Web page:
Harriet Beecher Stowe


There’s a comment famously attributed to US President Abraham Lincoln, that when he met Harriett Beecher Stowe, he said: "So this is the little lady who started this great war.” By that, he mean the Civil War. But all Harriet really did was write a novel that became the 19th century’s best-selling book after the Bible.

Harriett Beecher Stowe was part of a family – parents, brothers and sisters – of “abolitionists,” activists who campaigned against slavery. Because her father was a minister and educator, she received a proper education, which was unusual for woman born just about anywhere in the world in 1811. After moving to Cincinnati from Connecticut with her family, Harriett Beecher met and married Calvin Stowe. Like the Beechers, Calvin, a university professor, was also an ardent abolitionist. Together the two worked to dismantle slavery, mostly by helping runaways on the underground railroad.

By 1851, the Beecher Stowes had moved to Maine, where Calvin taught at Bowdoin College (one of his students would be future Civil War hero and college president Joshua Chamberlain). After the death of their infant son, Harriett wrote that she was moved to honor the everyday tragedies endured by the enslaved. She began writing a story, in installments, for the newspaper: The National Era.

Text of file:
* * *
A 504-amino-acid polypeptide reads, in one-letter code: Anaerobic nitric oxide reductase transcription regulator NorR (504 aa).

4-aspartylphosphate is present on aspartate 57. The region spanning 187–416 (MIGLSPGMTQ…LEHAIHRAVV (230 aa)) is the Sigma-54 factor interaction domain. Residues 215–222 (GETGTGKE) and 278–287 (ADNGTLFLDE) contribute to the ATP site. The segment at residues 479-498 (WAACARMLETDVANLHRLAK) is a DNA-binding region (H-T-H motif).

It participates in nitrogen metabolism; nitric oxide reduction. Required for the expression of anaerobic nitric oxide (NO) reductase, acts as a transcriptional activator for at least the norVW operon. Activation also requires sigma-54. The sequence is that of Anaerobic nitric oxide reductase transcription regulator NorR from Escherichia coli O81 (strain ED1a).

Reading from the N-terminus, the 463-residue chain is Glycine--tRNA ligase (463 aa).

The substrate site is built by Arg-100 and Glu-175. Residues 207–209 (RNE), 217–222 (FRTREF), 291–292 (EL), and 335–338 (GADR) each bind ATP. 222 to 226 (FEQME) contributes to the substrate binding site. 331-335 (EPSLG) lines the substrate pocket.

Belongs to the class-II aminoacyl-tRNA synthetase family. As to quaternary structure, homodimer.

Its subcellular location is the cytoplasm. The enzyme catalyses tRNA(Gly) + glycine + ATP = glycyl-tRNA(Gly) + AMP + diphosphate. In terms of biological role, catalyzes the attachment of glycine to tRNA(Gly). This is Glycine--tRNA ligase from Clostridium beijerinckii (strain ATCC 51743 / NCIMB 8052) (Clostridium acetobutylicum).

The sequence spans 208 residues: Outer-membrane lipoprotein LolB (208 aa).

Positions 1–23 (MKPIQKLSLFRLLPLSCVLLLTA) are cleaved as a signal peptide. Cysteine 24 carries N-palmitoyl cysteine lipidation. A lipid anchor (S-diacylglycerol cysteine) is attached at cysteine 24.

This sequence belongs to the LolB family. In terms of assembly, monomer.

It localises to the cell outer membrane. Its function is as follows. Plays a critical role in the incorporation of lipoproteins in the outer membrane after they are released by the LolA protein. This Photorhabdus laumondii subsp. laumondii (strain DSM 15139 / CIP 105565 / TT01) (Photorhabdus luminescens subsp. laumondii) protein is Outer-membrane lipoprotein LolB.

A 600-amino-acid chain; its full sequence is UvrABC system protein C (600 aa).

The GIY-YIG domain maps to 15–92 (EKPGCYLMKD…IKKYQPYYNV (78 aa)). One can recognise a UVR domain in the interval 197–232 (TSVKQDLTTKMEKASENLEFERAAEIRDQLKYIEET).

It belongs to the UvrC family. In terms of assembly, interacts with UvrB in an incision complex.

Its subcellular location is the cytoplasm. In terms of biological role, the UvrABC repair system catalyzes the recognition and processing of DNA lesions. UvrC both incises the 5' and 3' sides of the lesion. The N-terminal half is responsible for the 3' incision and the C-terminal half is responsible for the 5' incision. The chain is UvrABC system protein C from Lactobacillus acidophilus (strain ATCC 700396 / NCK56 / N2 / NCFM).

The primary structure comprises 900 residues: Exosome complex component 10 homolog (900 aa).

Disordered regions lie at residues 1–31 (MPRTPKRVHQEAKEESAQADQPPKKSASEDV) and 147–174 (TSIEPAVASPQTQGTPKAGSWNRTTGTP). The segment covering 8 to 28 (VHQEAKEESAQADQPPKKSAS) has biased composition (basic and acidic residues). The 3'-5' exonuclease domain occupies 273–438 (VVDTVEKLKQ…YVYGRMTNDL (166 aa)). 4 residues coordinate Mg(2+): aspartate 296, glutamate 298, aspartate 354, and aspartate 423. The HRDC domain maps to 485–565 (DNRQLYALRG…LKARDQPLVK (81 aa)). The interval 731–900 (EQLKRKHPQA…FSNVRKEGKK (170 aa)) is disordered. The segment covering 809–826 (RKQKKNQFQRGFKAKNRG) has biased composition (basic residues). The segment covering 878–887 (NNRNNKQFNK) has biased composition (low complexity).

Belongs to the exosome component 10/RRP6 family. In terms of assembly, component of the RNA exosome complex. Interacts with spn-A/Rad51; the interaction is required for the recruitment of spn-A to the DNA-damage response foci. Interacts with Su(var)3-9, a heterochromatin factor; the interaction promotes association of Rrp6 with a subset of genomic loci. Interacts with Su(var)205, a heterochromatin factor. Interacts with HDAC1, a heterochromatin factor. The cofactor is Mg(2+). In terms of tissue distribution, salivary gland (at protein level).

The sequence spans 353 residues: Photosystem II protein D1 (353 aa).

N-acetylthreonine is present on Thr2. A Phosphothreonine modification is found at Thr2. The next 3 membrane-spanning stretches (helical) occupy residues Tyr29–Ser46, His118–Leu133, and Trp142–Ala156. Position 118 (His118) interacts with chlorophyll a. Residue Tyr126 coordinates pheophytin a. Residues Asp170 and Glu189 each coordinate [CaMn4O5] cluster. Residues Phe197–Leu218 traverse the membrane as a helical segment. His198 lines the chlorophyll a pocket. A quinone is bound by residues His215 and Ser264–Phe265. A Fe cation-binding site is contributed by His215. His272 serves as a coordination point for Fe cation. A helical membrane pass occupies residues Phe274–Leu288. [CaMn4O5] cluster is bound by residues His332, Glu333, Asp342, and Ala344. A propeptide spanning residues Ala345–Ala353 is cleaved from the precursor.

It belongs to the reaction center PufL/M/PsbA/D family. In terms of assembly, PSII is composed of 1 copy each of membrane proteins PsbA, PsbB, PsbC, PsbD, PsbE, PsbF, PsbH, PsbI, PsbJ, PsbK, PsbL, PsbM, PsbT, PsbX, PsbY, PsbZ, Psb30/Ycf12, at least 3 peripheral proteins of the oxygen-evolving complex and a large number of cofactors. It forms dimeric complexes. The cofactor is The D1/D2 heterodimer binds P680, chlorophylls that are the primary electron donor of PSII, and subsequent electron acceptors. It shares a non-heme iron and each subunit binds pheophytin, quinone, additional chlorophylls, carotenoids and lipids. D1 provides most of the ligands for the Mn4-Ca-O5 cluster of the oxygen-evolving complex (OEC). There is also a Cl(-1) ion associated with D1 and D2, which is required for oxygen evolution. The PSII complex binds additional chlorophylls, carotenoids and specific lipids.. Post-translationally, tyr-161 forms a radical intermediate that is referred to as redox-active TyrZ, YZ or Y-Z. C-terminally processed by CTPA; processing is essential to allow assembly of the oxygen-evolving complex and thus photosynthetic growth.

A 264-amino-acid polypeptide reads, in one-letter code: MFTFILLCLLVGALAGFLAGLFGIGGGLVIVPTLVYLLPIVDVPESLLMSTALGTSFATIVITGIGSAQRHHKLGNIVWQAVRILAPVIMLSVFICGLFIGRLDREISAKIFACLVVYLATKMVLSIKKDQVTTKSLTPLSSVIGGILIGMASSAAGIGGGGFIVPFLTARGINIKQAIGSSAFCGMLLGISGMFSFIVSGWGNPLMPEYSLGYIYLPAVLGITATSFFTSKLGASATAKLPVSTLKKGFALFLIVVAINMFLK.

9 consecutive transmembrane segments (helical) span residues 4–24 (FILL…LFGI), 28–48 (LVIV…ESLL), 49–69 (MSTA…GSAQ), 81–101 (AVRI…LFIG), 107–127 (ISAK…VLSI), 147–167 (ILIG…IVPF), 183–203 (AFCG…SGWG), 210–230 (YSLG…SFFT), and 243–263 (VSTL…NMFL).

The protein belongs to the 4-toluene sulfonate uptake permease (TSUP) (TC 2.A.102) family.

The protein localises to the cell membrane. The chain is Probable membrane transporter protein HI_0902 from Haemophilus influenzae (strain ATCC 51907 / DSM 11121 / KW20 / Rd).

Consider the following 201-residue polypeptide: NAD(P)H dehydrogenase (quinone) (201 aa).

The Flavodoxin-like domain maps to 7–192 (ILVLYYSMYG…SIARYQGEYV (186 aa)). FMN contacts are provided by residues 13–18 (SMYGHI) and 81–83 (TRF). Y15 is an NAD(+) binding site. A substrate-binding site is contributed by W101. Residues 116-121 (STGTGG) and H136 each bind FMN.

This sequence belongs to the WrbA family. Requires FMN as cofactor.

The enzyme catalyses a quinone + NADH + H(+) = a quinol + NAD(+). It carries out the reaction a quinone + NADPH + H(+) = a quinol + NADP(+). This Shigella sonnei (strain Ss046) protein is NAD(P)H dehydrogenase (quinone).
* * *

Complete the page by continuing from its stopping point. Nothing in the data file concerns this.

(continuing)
The full story was released in book form in 1852 as Uncle Tom’s Cabin: Life Among the Lowly. It told an unvarnished tale of the gross cruelties slaves endured at the hands of their owners. It detailed the slave-hunting industry that existed to track down those who escaped captivity.

The book was a sensation, sparking outrage on both sides of the issue. In the slave states, it gave birth to a 'fake news' literary trend that sought to portray slave owners as humanitarians. It fueled passions on both sides of a divided nation, leading to a brutal civil war a decade later.

Harriet died in 1896, at the age of 85. For those of you nearby or on the road in the US this summer, there are Harriet Beecher Stowe Houses in both Brunswick, Maine and Hartford, Connecticut.

It’s a matter of taking the side of the weak against the strong, something the best people have always done.
— Harriet Beecher Stowe

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